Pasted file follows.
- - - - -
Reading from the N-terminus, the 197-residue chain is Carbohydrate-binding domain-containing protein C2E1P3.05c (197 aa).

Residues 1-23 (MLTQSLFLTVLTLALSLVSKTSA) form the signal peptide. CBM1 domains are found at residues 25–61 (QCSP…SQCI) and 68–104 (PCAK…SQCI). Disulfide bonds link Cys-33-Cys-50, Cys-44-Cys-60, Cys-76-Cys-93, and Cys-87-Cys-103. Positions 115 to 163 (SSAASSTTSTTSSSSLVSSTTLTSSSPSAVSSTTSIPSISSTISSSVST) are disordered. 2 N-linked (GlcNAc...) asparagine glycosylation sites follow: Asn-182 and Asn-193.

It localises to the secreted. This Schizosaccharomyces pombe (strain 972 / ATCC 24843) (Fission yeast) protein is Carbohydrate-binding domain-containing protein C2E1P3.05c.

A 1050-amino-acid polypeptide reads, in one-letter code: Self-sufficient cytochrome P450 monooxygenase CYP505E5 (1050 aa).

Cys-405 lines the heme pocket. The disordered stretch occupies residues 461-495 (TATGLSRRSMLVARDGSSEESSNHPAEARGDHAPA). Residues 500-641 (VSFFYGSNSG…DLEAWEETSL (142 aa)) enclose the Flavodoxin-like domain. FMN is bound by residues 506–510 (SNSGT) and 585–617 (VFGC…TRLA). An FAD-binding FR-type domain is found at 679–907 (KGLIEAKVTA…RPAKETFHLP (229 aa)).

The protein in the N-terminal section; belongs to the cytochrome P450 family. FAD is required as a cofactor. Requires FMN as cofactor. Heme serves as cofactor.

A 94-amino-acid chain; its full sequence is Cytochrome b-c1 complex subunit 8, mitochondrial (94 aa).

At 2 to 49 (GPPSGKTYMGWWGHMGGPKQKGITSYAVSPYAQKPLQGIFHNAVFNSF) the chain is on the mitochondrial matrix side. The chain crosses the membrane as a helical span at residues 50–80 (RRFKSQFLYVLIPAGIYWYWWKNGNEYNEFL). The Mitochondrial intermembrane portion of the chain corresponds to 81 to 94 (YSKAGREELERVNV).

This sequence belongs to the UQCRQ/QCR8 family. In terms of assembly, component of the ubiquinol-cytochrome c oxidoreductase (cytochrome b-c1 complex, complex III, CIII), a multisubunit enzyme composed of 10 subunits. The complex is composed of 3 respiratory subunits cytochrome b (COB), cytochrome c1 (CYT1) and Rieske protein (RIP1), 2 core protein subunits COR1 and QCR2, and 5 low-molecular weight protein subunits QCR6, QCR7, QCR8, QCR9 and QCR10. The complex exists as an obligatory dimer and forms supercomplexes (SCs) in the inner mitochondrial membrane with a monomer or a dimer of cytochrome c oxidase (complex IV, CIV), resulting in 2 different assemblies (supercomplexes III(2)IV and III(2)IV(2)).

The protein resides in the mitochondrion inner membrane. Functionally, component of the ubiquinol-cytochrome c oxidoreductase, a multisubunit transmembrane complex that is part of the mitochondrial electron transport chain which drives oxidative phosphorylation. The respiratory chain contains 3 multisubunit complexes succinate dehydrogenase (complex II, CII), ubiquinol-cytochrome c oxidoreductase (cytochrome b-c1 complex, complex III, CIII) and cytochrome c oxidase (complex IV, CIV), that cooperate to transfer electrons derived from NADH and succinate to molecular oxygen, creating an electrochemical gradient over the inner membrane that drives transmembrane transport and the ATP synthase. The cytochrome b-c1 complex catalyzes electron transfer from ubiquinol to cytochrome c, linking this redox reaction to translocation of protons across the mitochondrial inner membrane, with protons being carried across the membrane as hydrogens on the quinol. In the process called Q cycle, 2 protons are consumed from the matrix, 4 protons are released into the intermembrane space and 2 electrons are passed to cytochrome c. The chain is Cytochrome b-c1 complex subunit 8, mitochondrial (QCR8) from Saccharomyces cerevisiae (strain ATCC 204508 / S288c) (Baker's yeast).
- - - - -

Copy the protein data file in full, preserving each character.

Reading from the N-terminus, the 197-residue chain is Carbohydrate-binding domain-containing protein C2E1P3.05c (197 aa).

Residues 1-23 (MLTQSLFLTVLTLALSLVSKTSA) form the signal peptide. CBM1 domains are found at residues 25–61 (QCSP…SQCI) and 68–104 (PCAK…SQCI). Disulfide bonds link Cys-33-Cys-50, Cys-44-Cys-60, Cys-76-Cys-93, and Cys-87-Cys-103. Positions 115 to 163 (SSAASSTTSTTSSSSLVSSTTLTSSSPSAVSSTTSIPSISSTISSSVST) are disordered. 2 N-linked (GlcNAc...) asparagine glycosylation sites follow: Asn-182 and Asn-193.

It localises to the secreted. This Schizosaccharomyces pombe (strain 972 / ATCC 24843) (Fission yeast) protein is Carbohydrate-binding domain-containing protein C2E1P3.05c.

A 1050-amino-acid polypeptide reads, in one-letter code: Self-sufficient cytochrome P450 monooxygenase CYP505E5 (1050 aa).

Cys-405 lines the heme pocket. The disordered stretch occupies residues 461-495 (TATGLSRRSMLVARDGSSEESSNHPAEARGDHAPA). Residues 500-641 (VSFFYGSNSG…DLEAWEETSL (142 aa)) enclose the Flavodoxin-like domain. FMN is bound by residues 506–510 (SNSGT) and 585–617 (VFGC…TRLA). An FAD-binding FR-type domain is found at 679–907 (KGLIEAKVTA…RPAKETFHLP (229 aa)).

The protein in the N-terminal section; belongs to the cytochrome P450 family. FAD is required as a cofactor. Requires FMN as cofactor. Heme serves as cofactor.

A 94-amino-acid chain; its full sequence is Cytochrome b-c1 complex subunit 8, mitochondrial (94 aa).

At 2 to 49 (GPPSGKTYMGWWGHMGGPKQKGITSYAVSPYAQKPLQGIFHNAVFNSF) the chain is on the mitochondrial matrix side. The chain crosses the membrane as a helical span at residues 50–80 (RRFKSQFLYVLIPAGIYWYWWKNGNEYNEFL). The Mitochondrial intermembrane portion of the chain corresponds to 81 to 94 (YSKAGREELERVNV).

This sequence belongs to the UQCRQ/QCR8 family. In terms of assembly, component of the ubiquinol-cytochrome c oxidoreductase (cytochrome b-c1 complex, complex III, CIII), a multisubunit enzyme composed of 10 subunits. The complex is composed of 3 respiratory subunits cytochrome b (COB), cytochrome c1 (CYT1) and Rieske protein (RIP1), 2 core protein subunits COR1 and QCR2, and 5 low-molecular weight protein subunits QCR6, QCR7, QCR8, QCR9 and QCR10. The complex exists as an obligatory dimer and forms supercomplexes (SCs) in the inner mitochondrial membrane with a monomer or a dimer of cytochrome c oxidase (complex IV, CIV), resulting in 2 different assemblies (supercomplexes III(2)IV and III(2)IV(2)).

The protein resides in the mitochondrion inner membrane. Functionally, component of the ubiquinol-cytochrome c oxidoreductase, a multisubunit transmembrane complex that is part of the mitochondrial electron transport chain which drives oxidative phosphorylation. The respiratory chain contains 3 multisubunit complexes succinate dehydrogenase (complex II, CII), ubiquinol-cytochrome c oxidoreductase (cytochrome b-c1 complex, complex III, CIII) and cytochrome c oxidase (complex IV, CIV), that cooperate to transfer electrons derived from NADH and succinate to molecular oxygen, creating an electrochemical gradient over the inner membrane that drives transmembrane transport and the ATP synthase. The cytochrome b-c1 complex catalyzes electron transfer from ubiquinol to cytochrome c, linking this redox reaction to translocation of protons across the mitochondrial inner membrane, with protons being carried across the membrane as hydrogens on the quinol. In the process called Q cycle, 2 protons are consumed from the matrix, 4 protons are released into the intermembrane space and 2 electrons are passed to cytochrome c. The chain is Cytochrome b-c1 complex subunit 8, mitochondrial (QCR8) from Saccharomyces cerevisiae (strain ATCC 204508 / S288c) (Baker's yeast).